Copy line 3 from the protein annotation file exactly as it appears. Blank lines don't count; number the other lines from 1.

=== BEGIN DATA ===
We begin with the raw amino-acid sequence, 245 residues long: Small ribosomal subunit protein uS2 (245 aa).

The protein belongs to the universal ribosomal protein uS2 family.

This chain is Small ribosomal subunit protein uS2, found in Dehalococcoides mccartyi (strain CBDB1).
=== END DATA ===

This chain is Small ribosomal subunit protein uS2, found in Dehalococcoides mccartyi (strain CBDB1).